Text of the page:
Listening to INotifyPropertyChanged change events and memory leaks

Say that I have an object A that implements INotifyPropertyChanged. I am listening to change events in another object (say, a ViewModel) using a standard event subscription:

myObject.PropertyChanged += SomeMethodInViewModel;

Now if I don't know the lifecycle of the ViewModel, I can't unsubscribe from the event. Hence, I will have a memory leak because object A now holds a strong reference to the ViewModel even after the latter is not in use anymore.

What is the best practice for subscribing to INotifyPropertyChanged property change events?

Posts

  • JimBennettJimBennett GBXamarin Team, Insider, University, Developer Group Leader ✭✭✭✭

    Weak events are your friend here!

    http://www.jimbobbennett.io/weakevents-in-pcls/

  • JahnOttoAndersenJahnOttoAndersen NOMember ✭✭

    Thanks @JimBennett ! I have been looking into PropertyChangedEventManager, but it doesn't seem like it is PCL compliant (as you say in your blog post).

  • AllanRitchie-oldAllanRitchie-old CAInsider ✭✭✭

    Use RX extensions with this little extension method

        public static IObservable<R> ToObservable<T, R>(this T target, Expression<Func<T, R>> property) where T : INotifyPropertyChanged {
            var body = property.Body;
            var propertyName = "";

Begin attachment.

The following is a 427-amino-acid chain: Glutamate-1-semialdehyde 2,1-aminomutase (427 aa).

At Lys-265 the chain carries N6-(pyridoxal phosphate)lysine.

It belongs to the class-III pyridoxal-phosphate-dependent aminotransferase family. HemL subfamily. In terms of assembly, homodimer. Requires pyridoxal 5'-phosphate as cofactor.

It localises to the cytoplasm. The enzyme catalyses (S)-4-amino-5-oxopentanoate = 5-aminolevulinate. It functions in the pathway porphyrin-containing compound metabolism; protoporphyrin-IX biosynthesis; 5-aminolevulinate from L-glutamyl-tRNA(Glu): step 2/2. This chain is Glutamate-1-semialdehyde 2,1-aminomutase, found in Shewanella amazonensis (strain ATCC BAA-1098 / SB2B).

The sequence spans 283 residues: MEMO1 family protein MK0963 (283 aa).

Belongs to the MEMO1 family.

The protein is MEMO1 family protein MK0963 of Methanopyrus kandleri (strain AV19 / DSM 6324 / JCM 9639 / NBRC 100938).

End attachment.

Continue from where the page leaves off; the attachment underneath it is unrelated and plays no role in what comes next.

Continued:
if (body is MemberExpression)
                propertyName = ((MemberExpression)body).Member.Name;
            else if (body is MethodCallExpression)
                propertyName = ((MethodCallExpression)body).Method.Name;
            else
                throw new NotSupportedException("Only use expressions that call a single property or method");
    
            var getValueFunc = property.Compile();
            return Observable.Create<R>(o => {
                var eventHandler = new PropertyChangedEventHandler((s, pce) => {
                    if (pce.PropertyName == null || pce.PropertyName == propertyName)
                        o.OnNext(getValueFunc(target));
                });
                target.PropertyChanged += eventHandler;
                return () => target.PropertyChanged -= eventHandler;
            });
        }
    

    In your viewmodel:

        this.ToObservable(x => x.YourViewModelProperty).Subscribe(x => { ...do something here });
    

    From this, you can also throttle the event and work with other RX stuff. This will also clean itself up when the viewmodel is disposed of.

  • OtaMaresOtaMares DEMember ✭✭

    How about the events/commands bound via xaml. Do these get unbound by xamarin.forms automagically?

  • adamkempadamkemp USInsider, Developer Group Leader mod

    When you null out the BindingContext it will unsubscribe the events for binding. The only event for commands I think is for observing to changes in whether it can execute, and that probably also gets unhooked when the binding changes, which would be triggered again by the change to the BindingContext. So if you null out your BindingContext everything should be fine.

    Also, if the lifetime of your view and view model are the same (i.e., neither one needs to outlast the other) then they can both get collected at the same time. Cycles are ok as long as nothing is being held onto from an active stack frame or from a static.

    I think the original question was more about events between view models, which can cause view models to stay in memory longer than they should, and therefore keep pages in memory longer than they should as well. There may be other things you can do to leak as well.

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